What is Debossing?

Debossing is often thought of as another type of embossing. Rather than the design popping out against the material, it’s created with an indented look. Like embossing, it can be done on the industrial level, or at home using your die cutting machine.

How is Debossing Done?

Debossing is basically embossing's twin brother. It's done in a very similar fashion, with a few tweaks along the way.

Here is how debossing is done on the professional level:

  • Step One: A metal plate is molded with the intended design.
  • Step Two: The plate is inserted into a heat press.
  • Step Three: The material that's getting debossed is inserted in the heat press.
  • Step Four: The debossed design is completed!
Step 1
debossing step 1

Mold the Design

A design or logo is molded onto a metal plate. The manufacturer only needs one plate to complete the deboss.

Step 2
Debossing step 2

Insert the Plate

The plate is inserted into a pressing machine, which is heated to about 200°F to 300°F. Just like with embossing, the deboss can be done on a clamshell press, straight stamp press, or roll press. It just depends on who's doing the work!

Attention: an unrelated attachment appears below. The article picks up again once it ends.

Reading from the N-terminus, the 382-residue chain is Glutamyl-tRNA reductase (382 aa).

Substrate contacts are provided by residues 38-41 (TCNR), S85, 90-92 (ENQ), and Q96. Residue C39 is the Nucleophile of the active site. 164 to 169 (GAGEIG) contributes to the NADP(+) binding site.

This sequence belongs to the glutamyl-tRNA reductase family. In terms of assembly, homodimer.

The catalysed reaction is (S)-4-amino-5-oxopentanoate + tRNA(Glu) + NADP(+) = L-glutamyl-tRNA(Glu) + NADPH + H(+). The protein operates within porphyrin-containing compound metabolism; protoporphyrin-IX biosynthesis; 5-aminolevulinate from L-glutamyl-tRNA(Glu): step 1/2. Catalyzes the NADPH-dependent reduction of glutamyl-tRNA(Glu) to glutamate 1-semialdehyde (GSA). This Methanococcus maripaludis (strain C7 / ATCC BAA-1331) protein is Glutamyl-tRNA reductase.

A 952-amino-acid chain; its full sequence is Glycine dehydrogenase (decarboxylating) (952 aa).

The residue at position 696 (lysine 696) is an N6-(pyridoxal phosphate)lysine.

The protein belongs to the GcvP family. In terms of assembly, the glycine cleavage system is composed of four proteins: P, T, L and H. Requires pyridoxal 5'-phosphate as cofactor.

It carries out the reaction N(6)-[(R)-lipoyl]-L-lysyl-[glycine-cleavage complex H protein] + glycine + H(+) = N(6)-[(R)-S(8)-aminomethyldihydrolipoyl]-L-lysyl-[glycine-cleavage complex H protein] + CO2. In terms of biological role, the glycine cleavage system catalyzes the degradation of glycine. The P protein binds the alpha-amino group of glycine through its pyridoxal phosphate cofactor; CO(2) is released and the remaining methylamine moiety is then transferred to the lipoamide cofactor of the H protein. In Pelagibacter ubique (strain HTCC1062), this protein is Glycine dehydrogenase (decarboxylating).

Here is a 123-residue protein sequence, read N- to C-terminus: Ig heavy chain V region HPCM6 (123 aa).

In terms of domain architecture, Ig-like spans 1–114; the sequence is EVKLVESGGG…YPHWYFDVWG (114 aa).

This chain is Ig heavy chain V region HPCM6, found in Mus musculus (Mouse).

Step 3
Embossing step 3

Press the Material

The material that's getting debossed is inserted into the press. The picture here shows the process being done on custom coasters.

Step 4
Embossing step 4

Complete the Design

The design is officially debossed, and the end user is ready to start using their new, stylish products!

Check out this video to see how debossing is done on an industrial scale!

What Materials Can Be Embossed & Debossed?

You don't want to stick any old thing into a heated press! The following materials are all safe to use for embossing and debossing:

  • Paper
  • Cardstock
  • Metal
  • Fabric
  • Leather
  • Hard plastic
  • Food
 Paper

Paper

Paper is one of the most common materials to be embossed and debossed. It can be used to create elegant invitations, posters, and business cards.

Cardstock

Cardstock

You can pick up cardstock at your local craft store and use it in your die cutting machine. It's a great material for greeting cards, book covers, and scrapbooks.

Metal

Metal

Blacksmiths actually used a form of embossing back in medieval times without even realizing it! They would forge metal using fire, a hammer, and an anvil. These days, we can run metal items, such as signs and mint tins, through machines to create that raised look.

 Fabric

Fabric

Even though screen printing or digital printing is more common, embossing is still used for t-shirts and other apparel items. It's can also be used to decorate blankets and tapestries.*

Leather

Leather